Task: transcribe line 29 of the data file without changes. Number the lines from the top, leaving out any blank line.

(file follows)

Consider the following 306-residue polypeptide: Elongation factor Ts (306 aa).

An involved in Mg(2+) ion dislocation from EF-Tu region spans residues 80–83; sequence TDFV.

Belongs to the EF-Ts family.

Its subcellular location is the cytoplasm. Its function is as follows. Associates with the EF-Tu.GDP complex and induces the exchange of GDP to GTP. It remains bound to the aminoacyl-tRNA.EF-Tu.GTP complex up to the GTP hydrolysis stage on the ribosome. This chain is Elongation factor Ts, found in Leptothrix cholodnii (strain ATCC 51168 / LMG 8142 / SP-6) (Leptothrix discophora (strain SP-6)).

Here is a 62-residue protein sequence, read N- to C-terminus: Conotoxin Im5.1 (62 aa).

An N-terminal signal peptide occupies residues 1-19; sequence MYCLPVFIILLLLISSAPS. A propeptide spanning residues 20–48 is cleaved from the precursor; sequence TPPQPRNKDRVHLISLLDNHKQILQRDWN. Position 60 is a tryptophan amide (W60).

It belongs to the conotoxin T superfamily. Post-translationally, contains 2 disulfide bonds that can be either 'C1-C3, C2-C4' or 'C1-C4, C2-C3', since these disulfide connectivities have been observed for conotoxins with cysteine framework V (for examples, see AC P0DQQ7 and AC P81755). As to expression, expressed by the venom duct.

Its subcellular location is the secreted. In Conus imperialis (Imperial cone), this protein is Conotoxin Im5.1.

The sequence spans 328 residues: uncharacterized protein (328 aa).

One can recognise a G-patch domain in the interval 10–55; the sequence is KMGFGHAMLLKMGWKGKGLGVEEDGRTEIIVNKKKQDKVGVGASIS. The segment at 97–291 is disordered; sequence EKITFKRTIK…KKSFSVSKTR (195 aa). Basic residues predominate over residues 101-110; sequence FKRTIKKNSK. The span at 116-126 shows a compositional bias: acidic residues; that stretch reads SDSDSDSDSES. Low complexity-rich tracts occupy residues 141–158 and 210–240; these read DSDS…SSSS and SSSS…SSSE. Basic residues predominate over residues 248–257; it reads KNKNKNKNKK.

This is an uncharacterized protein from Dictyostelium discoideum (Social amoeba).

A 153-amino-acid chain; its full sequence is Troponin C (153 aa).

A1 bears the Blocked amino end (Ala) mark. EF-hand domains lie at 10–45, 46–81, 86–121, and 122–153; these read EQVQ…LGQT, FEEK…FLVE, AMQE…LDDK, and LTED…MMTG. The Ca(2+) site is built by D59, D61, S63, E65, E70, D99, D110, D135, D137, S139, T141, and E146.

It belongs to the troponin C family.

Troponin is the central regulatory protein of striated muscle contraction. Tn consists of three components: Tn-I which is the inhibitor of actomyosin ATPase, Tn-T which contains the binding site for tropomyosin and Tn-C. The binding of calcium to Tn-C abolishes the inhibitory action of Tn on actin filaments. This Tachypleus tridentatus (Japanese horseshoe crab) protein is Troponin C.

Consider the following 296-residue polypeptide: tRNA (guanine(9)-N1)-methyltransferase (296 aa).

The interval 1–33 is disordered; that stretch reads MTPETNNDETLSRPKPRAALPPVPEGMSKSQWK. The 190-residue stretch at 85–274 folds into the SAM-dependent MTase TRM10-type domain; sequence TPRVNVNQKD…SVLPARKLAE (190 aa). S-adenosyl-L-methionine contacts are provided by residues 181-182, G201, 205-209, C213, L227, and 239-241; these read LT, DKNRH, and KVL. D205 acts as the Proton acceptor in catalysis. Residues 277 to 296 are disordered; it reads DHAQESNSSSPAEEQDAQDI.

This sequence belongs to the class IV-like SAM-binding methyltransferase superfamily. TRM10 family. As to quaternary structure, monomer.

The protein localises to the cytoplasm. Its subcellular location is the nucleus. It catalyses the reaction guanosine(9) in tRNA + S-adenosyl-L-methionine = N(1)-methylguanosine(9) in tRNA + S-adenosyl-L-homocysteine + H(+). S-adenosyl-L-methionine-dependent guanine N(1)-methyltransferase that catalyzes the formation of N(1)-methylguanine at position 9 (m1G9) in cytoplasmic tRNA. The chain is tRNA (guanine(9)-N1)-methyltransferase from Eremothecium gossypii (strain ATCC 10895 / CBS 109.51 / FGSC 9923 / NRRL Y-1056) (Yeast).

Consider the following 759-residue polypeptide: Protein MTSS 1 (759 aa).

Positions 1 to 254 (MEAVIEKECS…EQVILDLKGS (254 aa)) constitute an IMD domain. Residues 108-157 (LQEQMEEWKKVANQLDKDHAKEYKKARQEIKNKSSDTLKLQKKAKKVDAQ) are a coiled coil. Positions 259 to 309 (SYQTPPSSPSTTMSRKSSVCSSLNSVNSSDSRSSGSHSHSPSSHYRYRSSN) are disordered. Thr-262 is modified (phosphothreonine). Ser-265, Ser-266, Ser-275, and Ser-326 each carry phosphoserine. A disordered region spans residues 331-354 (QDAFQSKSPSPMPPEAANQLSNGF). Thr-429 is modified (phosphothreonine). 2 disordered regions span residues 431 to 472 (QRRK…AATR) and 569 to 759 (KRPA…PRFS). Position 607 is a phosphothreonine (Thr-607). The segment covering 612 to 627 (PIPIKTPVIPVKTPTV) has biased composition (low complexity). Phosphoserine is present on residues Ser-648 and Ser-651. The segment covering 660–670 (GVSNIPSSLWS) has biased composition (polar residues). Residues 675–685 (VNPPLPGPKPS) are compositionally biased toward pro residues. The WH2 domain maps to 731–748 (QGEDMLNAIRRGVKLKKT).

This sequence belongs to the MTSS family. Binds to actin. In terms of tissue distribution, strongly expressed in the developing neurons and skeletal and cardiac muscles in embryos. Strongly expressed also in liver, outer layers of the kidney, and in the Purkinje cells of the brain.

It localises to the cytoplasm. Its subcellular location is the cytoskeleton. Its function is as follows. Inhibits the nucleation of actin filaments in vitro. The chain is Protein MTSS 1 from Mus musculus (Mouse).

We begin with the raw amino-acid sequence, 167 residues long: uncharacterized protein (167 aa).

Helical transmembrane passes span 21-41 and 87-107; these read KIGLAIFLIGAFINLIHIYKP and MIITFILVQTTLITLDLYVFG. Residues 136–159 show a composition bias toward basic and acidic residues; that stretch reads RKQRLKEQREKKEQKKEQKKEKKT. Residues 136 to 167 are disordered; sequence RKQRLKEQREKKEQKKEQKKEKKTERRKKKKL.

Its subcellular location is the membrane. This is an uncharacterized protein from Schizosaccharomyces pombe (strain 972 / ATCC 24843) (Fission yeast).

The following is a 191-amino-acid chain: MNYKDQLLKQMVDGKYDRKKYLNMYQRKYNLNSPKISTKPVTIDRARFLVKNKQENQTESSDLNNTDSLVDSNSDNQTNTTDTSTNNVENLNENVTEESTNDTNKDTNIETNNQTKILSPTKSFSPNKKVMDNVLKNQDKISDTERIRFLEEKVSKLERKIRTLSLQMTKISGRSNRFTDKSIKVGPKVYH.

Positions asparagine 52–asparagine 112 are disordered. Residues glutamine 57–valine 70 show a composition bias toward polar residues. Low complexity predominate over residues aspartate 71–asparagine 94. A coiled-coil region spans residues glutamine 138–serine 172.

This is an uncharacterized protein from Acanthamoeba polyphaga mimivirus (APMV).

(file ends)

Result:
This is an uncharacterized protein from Acanthamoeba polyphaga mimivirus (APMV).